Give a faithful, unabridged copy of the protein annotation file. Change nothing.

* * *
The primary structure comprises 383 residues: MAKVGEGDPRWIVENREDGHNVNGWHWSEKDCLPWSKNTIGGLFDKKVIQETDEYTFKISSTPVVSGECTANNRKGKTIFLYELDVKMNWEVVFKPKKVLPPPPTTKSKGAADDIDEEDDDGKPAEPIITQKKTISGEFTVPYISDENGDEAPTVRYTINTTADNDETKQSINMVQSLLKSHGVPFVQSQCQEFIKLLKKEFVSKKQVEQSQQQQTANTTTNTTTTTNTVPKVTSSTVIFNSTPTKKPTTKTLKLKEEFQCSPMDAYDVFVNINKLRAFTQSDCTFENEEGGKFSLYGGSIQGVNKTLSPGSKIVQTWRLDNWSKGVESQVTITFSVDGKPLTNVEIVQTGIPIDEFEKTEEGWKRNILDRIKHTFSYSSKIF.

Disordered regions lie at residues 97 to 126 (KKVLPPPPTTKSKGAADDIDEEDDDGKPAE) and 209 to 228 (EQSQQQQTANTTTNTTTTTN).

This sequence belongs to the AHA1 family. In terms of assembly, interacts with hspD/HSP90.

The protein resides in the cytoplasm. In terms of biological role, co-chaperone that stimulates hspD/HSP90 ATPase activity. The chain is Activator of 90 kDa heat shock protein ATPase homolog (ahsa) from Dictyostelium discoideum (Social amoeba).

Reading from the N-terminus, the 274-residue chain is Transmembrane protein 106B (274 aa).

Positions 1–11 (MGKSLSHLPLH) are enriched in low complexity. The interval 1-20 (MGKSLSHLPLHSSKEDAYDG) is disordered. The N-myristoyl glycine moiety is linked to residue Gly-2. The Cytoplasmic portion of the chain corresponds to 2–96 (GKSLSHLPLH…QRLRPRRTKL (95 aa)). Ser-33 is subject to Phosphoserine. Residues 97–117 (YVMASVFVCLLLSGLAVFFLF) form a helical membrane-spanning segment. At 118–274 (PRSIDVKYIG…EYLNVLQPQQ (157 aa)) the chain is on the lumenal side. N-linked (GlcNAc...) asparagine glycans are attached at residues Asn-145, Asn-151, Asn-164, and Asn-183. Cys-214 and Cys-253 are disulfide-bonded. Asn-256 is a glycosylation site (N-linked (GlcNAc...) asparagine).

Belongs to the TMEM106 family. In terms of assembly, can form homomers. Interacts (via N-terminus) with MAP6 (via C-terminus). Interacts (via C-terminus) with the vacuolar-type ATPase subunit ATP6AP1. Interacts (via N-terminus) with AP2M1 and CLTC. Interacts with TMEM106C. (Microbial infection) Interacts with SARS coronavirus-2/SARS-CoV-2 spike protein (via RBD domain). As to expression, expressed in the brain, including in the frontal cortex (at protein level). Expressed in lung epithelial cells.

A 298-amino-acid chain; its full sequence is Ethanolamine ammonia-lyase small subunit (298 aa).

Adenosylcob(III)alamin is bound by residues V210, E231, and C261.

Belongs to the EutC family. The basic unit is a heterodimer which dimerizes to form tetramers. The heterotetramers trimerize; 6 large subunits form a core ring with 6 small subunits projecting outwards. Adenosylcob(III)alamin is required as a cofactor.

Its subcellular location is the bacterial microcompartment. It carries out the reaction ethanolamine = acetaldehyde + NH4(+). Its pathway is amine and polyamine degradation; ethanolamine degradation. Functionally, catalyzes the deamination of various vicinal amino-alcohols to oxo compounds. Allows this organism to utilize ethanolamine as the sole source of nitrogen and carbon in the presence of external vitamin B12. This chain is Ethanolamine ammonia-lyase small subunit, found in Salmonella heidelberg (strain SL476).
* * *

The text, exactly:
The primary structure comprises 383 residues: MAKVGEGDPRWIVENREDGHNVNGWHWSEKDCLPWSKNTIGGLFDKKVIQETDEYTFKISSTPVVSGECTANNRKGKTIFLYELDVKMNWEVVFKPKKVLPPPPTTKSKGAADDIDEEDDDGKPAEPIITQKKTISGEFTVPYISDENGDEAPTVRYTINTTADNDETKQSINMVQSLLKSHGVPFVQSQCQEFIKLLKKEFVSKKQVEQSQQQQTANTTTNTTTTTNTVPKVTSSTVIFNSTPTKKPTTKTLKLKEEFQCSPMDAYDVFVNINKLRAFTQSDCTFENEEGGKFSLYGGSIQGVNKTLSPGSKIVQTWRLDNWSKGVESQVTITFSVDGKPLTNVEIVQTGIPIDEFEKTEEGWKRNILDRIKHTFSYSSKIF.

Disordered regions lie at residues 97 to 126 (KKVLPPPPTTKSKGAADDIDEEDDDGKPAE) and 209 to 228 (EQSQQQQTANTTTNTTTTTN).

This sequence belongs to the AHA1 family. In terms of assembly, interacts with hspD/HSP90.

The protein resides in the cytoplasm. In terms of biological role, co-chaperone that stimulates hspD/HSP90 ATPase activity. The chain is Activator of 90 kDa heat shock protein ATPase homolog (ahsa) from Dictyostelium discoideum (Social amoeba).

Reading from the N-terminus, the 274-residue chain is Transmembrane protein 106B (274 aa).

Positions 1–11 (MGKSLSHLPLH) are enriched in low complexity. The interval 1-20 (MGKSLSHLPLHSSKEDAYDG) is disordered. The N-myristoyl glycine moiety is linked to residue Gly-2. The Cytoplasmic portion of the chain corresponds to 2–96 (GKSLSHLPLH…QRLRPRRTKL (95 aa)). Ser-33 is subject to Phosphoserine. Residues 97–117 (YVMASVFVCLLLSGLAVFFLF) form a helical membrane-spanning segment. At 118–274 (PRSIDVKYIG…EYLNVLQPQQ (157 aa)) the chain is on the lumenal side. N-linked (GlcNAc...) asparagine glycans are attached at residues Asn-145, Asn-151, Asn-164, and Asn-183. Cys-214 and Cys-253 are disulfide-bonded. Asn-256 is a glycosylation site (N-linked (GlcNAc...) asparagine).

Belongs to the TMEM106 family. In terms of assembly, can form homomers. Interacts (via N-terminus) with MAP6 (via C-terminus). Interacts (via C-terminus) with the vacuolar-type ATPase subunit ATP6AP1. Interacts (via N-terminus) with AP2M1 and CLTC. Interacts with TMEM106C. (Microbial infection) Interacts with SARS coronavirus-2/SARS-CoV-2 spike protein (via RBD domain). As to expression, expressed in the brain, including in the frontal cortex (at protein level). Expressed in lung epithelial cells.

A 298-amino-acid chain; its full sequence is Ethanolamine ammonia-lyase small subunit (298 aa).

Adenosylcob(III)alamin is bound by residues V210, E231, and C261.

Belongs to the EutC family. The basic unit is a heterodimer which dimerizes to form tetramers. The heterotetramers trimerize; 6 large subunits form a core ring with 6 small subunits projecting outwards. Adenosylcob(III)alamin is required as a cofactor.

Its subcellular location is the bacterial microcompartment. It carries out the reaction ethanolamine = acetaldehyde + NH4(+). Its pathway is amine and polyamine degradation; ethanolamine degradation. Functionally, catalyzes the deamination of various vicinal amino-alcohols to oxo compounds. Allows this organism to utilize ethanolamine as the sole source of nitrogen and carbon in the presence of external vitamin B12. This chain is Ethanolamine ammonia-lyase small subunit, found in Salmonella heidelberg (strain SL476).